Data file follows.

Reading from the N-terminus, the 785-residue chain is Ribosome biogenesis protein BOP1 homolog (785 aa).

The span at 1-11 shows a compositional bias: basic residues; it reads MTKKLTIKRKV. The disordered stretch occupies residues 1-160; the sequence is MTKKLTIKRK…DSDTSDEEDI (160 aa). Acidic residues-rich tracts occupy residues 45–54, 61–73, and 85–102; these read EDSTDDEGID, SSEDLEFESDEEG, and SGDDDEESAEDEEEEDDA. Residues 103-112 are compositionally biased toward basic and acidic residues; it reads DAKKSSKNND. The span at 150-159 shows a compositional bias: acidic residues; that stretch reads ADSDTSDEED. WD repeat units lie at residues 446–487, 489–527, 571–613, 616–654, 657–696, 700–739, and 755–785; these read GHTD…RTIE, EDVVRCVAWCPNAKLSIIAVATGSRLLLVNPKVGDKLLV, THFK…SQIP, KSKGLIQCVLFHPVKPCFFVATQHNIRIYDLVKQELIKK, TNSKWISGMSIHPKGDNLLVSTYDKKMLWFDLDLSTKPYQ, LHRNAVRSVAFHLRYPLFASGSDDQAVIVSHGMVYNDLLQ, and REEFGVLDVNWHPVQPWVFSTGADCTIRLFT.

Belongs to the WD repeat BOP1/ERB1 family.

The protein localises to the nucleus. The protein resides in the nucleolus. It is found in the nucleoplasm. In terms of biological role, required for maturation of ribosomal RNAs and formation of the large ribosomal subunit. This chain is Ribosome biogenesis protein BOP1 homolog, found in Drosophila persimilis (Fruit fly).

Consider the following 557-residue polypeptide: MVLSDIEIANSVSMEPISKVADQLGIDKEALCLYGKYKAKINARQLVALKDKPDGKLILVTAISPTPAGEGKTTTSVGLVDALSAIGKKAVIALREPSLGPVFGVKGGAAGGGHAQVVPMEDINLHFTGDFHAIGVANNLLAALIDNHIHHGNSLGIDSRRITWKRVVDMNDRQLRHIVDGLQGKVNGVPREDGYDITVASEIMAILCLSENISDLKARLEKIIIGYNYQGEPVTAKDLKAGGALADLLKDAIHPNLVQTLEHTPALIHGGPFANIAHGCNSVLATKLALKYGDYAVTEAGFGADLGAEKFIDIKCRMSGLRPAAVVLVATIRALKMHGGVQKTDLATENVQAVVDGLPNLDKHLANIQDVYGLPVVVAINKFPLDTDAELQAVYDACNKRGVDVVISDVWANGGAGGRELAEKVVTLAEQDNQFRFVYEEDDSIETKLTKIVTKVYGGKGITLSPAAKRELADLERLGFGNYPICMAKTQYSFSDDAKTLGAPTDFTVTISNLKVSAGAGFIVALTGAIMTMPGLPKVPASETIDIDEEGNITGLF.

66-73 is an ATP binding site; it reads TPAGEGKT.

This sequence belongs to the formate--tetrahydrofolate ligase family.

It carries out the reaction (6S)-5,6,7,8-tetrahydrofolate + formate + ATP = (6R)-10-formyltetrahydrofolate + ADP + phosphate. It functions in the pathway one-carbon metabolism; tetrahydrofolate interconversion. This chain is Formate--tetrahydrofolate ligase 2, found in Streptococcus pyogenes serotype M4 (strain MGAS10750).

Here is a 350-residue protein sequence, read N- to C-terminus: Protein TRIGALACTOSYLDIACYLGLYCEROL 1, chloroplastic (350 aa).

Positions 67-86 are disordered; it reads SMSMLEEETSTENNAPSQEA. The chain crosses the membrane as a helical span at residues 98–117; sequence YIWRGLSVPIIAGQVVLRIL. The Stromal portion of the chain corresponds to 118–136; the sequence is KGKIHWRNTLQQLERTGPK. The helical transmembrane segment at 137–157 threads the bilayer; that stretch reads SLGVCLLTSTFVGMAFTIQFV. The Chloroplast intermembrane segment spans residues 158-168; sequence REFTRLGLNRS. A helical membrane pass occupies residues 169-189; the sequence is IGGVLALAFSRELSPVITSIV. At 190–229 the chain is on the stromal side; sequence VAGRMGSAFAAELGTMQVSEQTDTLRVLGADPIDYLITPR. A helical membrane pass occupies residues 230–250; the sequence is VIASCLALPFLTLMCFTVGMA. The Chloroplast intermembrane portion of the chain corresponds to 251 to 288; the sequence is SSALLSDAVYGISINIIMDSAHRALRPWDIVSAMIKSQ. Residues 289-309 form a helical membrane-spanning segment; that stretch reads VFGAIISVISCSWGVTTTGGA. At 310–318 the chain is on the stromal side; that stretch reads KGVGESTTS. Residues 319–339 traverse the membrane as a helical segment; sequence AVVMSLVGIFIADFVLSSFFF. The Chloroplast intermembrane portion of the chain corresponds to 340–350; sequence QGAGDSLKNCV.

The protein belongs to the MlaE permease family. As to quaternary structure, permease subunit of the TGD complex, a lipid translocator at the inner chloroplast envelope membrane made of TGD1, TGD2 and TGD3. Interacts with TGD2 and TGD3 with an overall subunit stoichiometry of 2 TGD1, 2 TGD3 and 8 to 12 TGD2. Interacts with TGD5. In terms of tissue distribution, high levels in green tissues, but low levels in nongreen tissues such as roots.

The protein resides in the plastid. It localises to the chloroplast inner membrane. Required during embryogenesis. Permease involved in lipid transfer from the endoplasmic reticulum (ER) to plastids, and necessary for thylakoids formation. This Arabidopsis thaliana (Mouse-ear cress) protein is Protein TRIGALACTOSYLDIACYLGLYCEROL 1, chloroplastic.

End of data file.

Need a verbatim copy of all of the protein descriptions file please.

Reading from the N-terminus, the 785-residue chain is Ribosome biogenesis protein BOP1 homolog (785 aa).

The span at 1-11 shows a compositional bias: basic residues; it reads MTKKLTIKRKV. The disordered stretch occupies residues 1-160; the sequence is MTKKLTIKRK…DSDTSDEEDI (160 aa). Acidic residues-rich tracts occupy residues 45–54, 61–73, and 85–102; these read EDSTDDEGID, SSEDLEFESDEEG, and SGDDDEESAEDEEEEDDA. Residues 103-112 are compositionally biased toward basic and acidic residues; it reads DAKKSSKNND. The span at 150-159 shows a compositional bias: acidic residues; that stretch reads ADSDTSDEED. WD repeat units lie at residues 446–487, 489–527, 571–613, 616–654, 657–696, 700–739, and 755–785; these read GHTD…RTIE, EDVVRCVAWCPNAKLSIIAVATGSRLLLVNPKVGDKLLV, THFK…SQIP, KSKGLIQCVLFHPVKPCFFVATQHNIRIYDLVKQELIKK, TNSKWISGMSIHPKGDNLLVSTYDKKMLWFDLDLSTKPYQ, LHRNAVRSVAFHLRYPLFASGSDDQAVIVSHGMVYNDLLQ, and REEFGVLDVNWHPVQPWVFSTGADCTIRLFT.

Belongs to the WD repeat BOP1/ERB1 family.

The protein localises to the nucleus. The protein resides in the nucleolus. It is found in the nucleoplasm. In terms of biological role, required for maturation of ribosomal RNAs and formation of the large ribosomal subunit. This chain is Ribosome biogenesis protein BOP1 homolog, found in Drosophila persimilis (Fruit fly).

Consider the following 557-residue polypeptide: MVLSDIEIANSVSMEPISKVADQLGIDKEALCLYGKYKAKINARQLVALKDKPDGKLILVTAISPTPAGEGKTTTSVGLVDALSAIGKKAVIALREPSLGPVFGVKGGAAGGGHAQVVPMEDINLHFTGDFHAIGVANNLLAALIDNHIHHGNSLGIDSRRITWKRVVDMNDRQLRHIVDGLQGKVNGVPREDGYDITVASEIMAILCLSENISDLKARLEKIIIGYNYQGEPVTAKDLKAGGALADLLKDAIHPNLVQTLEHTPALIHGGPFANIAHGCNSVLATKLALKYGDYAVTEAGFGADLGAEKFIDIKCRMSGLRPAAVVLVATIRALKMHGGVQKTDLATENVQAVVDGLPNLDKHLANIQDVYGLPVVVAINKFPLDTDAELQAVYDACNKRGVDVVISDVWANGGAGGRELAEKVVTLAEQDNQFRFVYEEDDSIETKLTKIVTKVYGGKGITLSPAAKRELADLERLGFGNYPICMAKTQYSFSDDAKTLGAPTDFTVTISNLKVSAGAGFIVALTGAIMTMPGLPKVPASETIDIDEEGNITGLF.

66-73 is an ATP binding site; it reads TPAGEGKT.

This sequence belongs to the formate--tetrahydrofolate ligase family.

It carries out the reaction (6S)-5,6,7,8-tetrahydrofolate + formate + ATP = (6R)-10-formyltetrahydrofolate + ADP + phosphate. It functions in the pathway one-carbon metabolism; tetrahydrofolate interconversion. This chain is Formate--tetrahydrofolate ligase 2, found in Streptococcus pyogenes serotype M4 (strain MGAS10750).

Here is a 350-residue protein sequence, read N- to C-terminus: Protein TRIGALACTOSYLDIACYLGLYCEROL 1, chloroplastic (350 aa).

Positions 67-86 are disordered; it reads SMSMLEEETSTENNAPSQEA. The chain crosses the membrane as a helical span at residues 98–117; sequence YIWRGLSVPIIAGQVVLRIL. The Stromal portion of the chain corresponds to 118–136; the sequence is KGKIHWRNTLQQLERTGPK. The helical transmembrane segment at 137–157 threads the bilayer; that stretch reads SLGVCLLTSTFVGMAFTIQFV. The Chloroplast intermembrane segment spans residues 158-168; sequence REFTRLGLNRS. A helical membrane pass occupies residues 169-189; the sequence is IGGVLALAFSRELSPVITSIV. At 190–229 the chain is on the stromal side; sequence VAGRMGSAFAAELGTMQVSEQTDTLRVLGADPIDYLITPR. A helical membrane pass occupies residues 230–250; the sequence is VIASCLALPFLTLMCFTVGMA. The Chloroplast intermembrane portion of the chain corresponds to 251 to 288; the sequence is SSALLSDAVYGISINIIMDSAHRALRPWDIVSAMIKSQ. Residues 289-309 form a helical membrane-spanning segment; that stretch reads VFGAIISVISCSWGVTTTGGA. At 310–318 the chain is on the stromal side; that stretch reads KGVGESTTS. Residues 319–339 traverse the membrane as a helical segment; sequence AVVMSLVGIFIADFVLSSFFF. The Chloroplast intermembrane portion of the chain corresponds to 340–350; sequence QGAGDSLKNCV.

The protein belongs to the MlaE permease family. As to quaternary structure, permease subunit of the TGD complex, a lipid translocator at the inner chloroplast envelope membrane made of TGD1, TGD2 and TGD3. Interacts with TGD2 and TGD3 with an overall subunit stoichiometry of 2 TGD1, 2 TGD3 and 8 to 12 TGD2. Interacts with TGD5. In terms of tissue distribution, high levels in green tissues, but low levels in nongreen tissues such as roots.

The protein resides in the plastid. It localises to the chloroplast inner membrane. Required during embryogenesis. Permease involved in lipid transfer from the endoplasmic reticulum (ER) to plastids, and necessary for thylakoids formation. This Arabidopsis thaliana (Mouse-ear cress) protein is Protein TRIGALACTOSYLDIACYLGLYCEROL 1, chloroplastic.